And I’m so delighted to be here. Thank you so much.


Casey McGuire Davidson  02:45

This is amazing. And just to jump in, you’ve done so much. I told you before we hopped on the podcast that I have a client who’s been to your retreats in Joshua Tree, and Kripalu and was a founding member of Recovery Troop 2.0 and just says that the work you do has been completely life changing.



Thank you for that feedback. I certainly hope so because I surely have needed to change my life over the years.


Casey McGuire Davidson  03:20

Well, so tell me what got you into this work.



I come to this work through direct experience with addiction. I really struggled in my adolescence, my childhood, my adolescent years and into my 20s I really struggled with the outward expression of addiction that we know as drug addiction and alcoholism and oh gosh, codependency and sex addiction and gambling addiction and money based addictions and food based addictions that I really feel like my experience has been through all of these different outward expressions of the thing that we call, addiction. And so, I have learned so much through direct experience and through my own suffering and pain, and my own healing process, which has been extraordinary for me to get to live in freedom from all those things I just named. And to learn that there is such a thing as freedom from addiction. That’s a new concept from where I was coming from. And to be focused today. In this day, you know, on health and wellness and connection and love and spirituality and, you know, better relationships. Better, more showing up, more empowered, and more effective in the world. It’s been an extraordinary journey, truly. But I came to it originally really through my own suffering and having to get sober at age 22. Going off to treatment drug and alcohol treatment. Finding the 12 steps, which was really for me, the first step was sort of the 12 step work was really foundational for me, set me up for a lot of other work. And I’ve come to really look at, you know, these behaviors as really just ways that we’ve decided to cope with the joys and the challenges of life.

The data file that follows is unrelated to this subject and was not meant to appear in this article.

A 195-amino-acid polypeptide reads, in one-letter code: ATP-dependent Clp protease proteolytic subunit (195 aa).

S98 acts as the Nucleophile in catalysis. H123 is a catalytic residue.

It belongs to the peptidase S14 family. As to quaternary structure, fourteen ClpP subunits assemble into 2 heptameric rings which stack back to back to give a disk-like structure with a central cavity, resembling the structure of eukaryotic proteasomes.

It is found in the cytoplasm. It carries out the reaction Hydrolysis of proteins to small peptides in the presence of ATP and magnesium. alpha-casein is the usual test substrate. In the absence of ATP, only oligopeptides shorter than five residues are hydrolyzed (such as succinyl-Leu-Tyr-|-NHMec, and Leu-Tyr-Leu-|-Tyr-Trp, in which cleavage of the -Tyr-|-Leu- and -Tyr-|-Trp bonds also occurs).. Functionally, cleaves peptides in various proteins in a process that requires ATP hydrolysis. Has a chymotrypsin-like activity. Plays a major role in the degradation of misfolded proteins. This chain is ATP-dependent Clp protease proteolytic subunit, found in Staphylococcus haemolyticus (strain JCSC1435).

And for some of us, most of us, I think, whether somebody considers themselves to be an alcoholic, or an addict of any kind, or maybe they don’t identify with that language, as I no longer identify with that language. But anybody who struggles with a bad habit, and they say to themselves, you know, I, I think my life would be better if I didn’t have this habit. And they tried to release it, but they’ve had a hard time. That’s the space that I work in. That’s the space I’m interested in. It’s when a person can come to me and say, Okay, maybe some of them are really bad. And they say, you know, I think I’m an alcoholic, or I think I’m an addict, I think I have this, I think I have that. Other people come and they just say, you know, I don’t know what I am. But I’m engaging in behaviors that no longer serve me. Yeah, I’d like to stop, but I don’t really know how. And so that’s like, that’s a sweet spot for me. That’s exciting. And that’s the work that I do today. That’s where I’ve come to, at this point.